enabling a second loop within said ΣΔ ADC when said required dynamic range is above said first dynamic range threshold and below a second dynamic range threshold.
11. The method of claim 10 wherein said adjustment step further comprises the step of:
enabling said first loop and said second loop within said ΣΔ ADC when said required dynamic range is above said second dynamic range threshold.
12. The method of claim 11 wherein said first and said second dynamic range thresholds are implemented with hysteresis.
13. The method of claim 11 wherein said first and said second dynamic range thresholds are selected based on statistics of said RF signal.
14. The method of claim 11 wherein said first and said second dynamic range thresholds are selected based on performance of said ΣΔ ADC.
15. The method of claim 8 wherein said adjustment step comprises the step of:
adjusting a bias current of said ΣΔ ADC based on said required dynamic range.
16. The method of claim 8 wherein said adjustment step comprises the step of:
change a sampling frequency of said ΣΔ ADC based on said required dynamic range.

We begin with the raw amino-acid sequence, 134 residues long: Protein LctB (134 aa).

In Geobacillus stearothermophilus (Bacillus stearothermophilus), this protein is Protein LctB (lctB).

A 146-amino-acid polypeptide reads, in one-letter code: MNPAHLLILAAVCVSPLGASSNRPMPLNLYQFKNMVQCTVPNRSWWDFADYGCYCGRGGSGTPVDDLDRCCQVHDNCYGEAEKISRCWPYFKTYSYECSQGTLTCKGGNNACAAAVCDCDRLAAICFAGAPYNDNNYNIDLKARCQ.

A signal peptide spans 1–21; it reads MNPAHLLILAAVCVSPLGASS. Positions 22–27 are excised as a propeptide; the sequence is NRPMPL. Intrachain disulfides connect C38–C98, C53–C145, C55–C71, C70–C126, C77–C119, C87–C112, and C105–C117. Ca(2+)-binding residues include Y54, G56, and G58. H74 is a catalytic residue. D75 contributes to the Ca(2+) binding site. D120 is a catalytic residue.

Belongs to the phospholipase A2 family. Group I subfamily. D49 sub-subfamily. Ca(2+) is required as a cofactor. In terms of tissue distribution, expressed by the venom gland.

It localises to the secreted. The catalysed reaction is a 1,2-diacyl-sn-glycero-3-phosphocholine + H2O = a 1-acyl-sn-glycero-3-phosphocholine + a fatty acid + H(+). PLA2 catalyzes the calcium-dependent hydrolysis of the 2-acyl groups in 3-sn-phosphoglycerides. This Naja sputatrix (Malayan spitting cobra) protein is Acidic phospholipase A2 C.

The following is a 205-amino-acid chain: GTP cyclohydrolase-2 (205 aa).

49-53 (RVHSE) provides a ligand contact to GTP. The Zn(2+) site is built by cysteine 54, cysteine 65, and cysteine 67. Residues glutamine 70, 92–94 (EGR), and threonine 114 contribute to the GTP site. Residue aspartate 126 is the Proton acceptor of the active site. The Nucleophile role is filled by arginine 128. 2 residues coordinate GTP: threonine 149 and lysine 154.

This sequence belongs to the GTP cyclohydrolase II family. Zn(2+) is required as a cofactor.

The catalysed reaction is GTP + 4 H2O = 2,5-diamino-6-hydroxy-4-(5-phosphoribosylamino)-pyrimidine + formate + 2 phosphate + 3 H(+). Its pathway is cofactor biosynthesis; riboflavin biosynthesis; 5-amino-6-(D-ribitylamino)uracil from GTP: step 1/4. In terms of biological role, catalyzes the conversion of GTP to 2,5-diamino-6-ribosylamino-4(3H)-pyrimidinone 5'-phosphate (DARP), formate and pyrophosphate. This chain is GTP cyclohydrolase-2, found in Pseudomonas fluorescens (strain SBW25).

17. The method of claim 16 wherein said adjustment step further comprises the step of:
maintaining an oversampling ratio of said ΣΔ ADC at a minimum of 16.
18. The method of claim 8 wherein said RF signal comprises a CDMA signal.
19. The method of claim 18 wherein said ΣΔ ADC has more than four bits of resolution.
20. The method of claim 19 further comprising the step of:
maintaining said desired signal at 18 dB above a noise floor of said ΣΔ ADC.
21. The method of claim 20 wherein said required dynamic range is computed such that said IF signal is not clipped by said ΣΔ ADC.
22. The method of claim 8 wherein said required dynamic range is further dependent on said amplitude of said desired signal.
Description
BACKGROUND OF THE INVENTION

I. Field of the Invention

The present invention relates to communications. More particularly, the present invention relates to a novel and improved programmable dynamic range receiver.

II. Description of the Related Art